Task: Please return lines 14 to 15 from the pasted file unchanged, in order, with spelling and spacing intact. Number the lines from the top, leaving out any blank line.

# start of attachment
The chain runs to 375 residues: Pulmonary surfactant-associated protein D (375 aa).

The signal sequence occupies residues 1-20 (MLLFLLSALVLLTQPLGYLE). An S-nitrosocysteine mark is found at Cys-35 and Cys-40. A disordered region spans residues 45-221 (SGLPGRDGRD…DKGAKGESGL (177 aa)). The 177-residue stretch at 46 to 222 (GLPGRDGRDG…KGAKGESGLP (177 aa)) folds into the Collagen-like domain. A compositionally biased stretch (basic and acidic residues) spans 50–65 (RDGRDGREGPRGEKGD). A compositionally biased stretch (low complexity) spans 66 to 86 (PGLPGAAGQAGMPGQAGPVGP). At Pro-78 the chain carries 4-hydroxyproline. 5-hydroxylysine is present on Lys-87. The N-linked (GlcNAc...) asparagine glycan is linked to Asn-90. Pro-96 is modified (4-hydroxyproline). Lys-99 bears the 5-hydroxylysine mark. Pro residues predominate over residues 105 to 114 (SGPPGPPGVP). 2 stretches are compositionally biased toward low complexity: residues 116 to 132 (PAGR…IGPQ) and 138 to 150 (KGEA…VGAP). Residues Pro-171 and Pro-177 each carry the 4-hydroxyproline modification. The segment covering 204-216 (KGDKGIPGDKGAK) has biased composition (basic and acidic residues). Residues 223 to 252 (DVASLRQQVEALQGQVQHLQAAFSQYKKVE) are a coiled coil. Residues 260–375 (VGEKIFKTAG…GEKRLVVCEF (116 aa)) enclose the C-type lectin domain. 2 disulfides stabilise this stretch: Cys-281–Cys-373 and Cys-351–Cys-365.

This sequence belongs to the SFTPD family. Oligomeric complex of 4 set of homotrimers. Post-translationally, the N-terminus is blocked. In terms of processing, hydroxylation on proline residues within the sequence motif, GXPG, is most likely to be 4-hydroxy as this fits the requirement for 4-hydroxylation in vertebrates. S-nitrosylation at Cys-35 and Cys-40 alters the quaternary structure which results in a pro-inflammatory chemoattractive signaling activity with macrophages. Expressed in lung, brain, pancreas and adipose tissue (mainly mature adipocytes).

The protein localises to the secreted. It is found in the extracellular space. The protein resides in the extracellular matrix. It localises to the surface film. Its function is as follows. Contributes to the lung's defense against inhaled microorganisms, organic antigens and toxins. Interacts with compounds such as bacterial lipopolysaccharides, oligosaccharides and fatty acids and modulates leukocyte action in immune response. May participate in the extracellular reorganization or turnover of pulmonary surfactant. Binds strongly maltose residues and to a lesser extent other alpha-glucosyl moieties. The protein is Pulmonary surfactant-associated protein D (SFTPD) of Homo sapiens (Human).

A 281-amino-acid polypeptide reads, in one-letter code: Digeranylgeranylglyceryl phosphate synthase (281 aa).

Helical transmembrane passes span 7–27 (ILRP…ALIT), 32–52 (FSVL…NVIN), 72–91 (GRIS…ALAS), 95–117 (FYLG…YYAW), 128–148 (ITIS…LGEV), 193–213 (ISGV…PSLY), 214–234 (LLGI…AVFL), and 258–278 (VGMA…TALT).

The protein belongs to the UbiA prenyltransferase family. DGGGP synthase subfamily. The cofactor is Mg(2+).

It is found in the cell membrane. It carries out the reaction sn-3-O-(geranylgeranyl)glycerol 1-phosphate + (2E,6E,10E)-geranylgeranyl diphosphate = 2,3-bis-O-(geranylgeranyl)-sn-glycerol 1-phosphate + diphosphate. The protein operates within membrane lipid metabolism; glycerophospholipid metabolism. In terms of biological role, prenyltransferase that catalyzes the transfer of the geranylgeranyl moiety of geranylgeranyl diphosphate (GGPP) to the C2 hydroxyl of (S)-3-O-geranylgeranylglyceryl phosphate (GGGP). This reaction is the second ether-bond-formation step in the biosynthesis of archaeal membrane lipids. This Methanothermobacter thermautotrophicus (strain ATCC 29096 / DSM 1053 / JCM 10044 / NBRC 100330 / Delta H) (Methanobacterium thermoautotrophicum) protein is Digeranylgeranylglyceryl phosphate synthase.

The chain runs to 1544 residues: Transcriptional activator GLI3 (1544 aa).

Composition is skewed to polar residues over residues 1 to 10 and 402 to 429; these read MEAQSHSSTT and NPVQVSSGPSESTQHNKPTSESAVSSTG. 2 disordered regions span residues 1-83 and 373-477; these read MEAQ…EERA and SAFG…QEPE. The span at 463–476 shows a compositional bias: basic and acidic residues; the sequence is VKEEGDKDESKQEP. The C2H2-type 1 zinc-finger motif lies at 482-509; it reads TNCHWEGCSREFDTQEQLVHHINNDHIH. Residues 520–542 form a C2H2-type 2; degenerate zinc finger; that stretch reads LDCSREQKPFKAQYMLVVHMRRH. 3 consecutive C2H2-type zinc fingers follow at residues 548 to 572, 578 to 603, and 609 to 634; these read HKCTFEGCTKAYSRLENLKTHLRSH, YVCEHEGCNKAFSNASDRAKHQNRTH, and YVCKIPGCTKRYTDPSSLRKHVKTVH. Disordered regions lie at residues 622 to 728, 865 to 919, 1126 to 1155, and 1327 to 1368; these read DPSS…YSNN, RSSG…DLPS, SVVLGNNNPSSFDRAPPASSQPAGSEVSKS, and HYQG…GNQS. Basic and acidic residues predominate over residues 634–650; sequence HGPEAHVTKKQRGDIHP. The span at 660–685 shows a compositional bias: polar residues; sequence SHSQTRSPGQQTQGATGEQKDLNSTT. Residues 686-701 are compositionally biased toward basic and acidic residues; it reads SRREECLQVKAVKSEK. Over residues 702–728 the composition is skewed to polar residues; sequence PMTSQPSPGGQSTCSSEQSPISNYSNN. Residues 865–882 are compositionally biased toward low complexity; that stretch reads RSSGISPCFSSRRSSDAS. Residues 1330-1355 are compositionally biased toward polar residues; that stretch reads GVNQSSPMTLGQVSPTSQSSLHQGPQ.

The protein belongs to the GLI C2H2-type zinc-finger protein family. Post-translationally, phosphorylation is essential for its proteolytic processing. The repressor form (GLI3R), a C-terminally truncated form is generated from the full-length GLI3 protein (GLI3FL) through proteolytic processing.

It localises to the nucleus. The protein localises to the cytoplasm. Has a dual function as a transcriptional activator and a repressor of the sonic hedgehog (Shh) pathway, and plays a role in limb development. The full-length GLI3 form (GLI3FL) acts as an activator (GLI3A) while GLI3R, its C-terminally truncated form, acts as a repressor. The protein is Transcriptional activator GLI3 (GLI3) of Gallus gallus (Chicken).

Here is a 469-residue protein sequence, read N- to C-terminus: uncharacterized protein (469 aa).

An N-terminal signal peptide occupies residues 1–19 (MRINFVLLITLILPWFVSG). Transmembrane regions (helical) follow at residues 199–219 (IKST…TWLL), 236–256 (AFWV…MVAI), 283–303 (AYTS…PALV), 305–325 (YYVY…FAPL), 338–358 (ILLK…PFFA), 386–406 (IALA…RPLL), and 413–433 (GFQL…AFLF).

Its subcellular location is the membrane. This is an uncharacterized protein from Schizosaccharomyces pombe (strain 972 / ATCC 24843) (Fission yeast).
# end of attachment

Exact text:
An N-terminal signal peptide occupies residues 1–19 (MRINFVLLITLILPWFVSG). Transmembrane regions (helical) follow at residues 199–219 (IKST…TWLL), 236–256 (AFWV…MVAI), 283–303 (AYTS…PALV), 305–325 (YYVY…FAPL), 338–358 (ILLK…PFFA), 386–406 (IALA…RPLL), and 413–433 (GFQL…AFLF).

Its subcellular location is the membrane. This is an uncharacterized protein from Schizosaccharomyces pombe (strain 972 / ATCC 24843) (Fission yeast).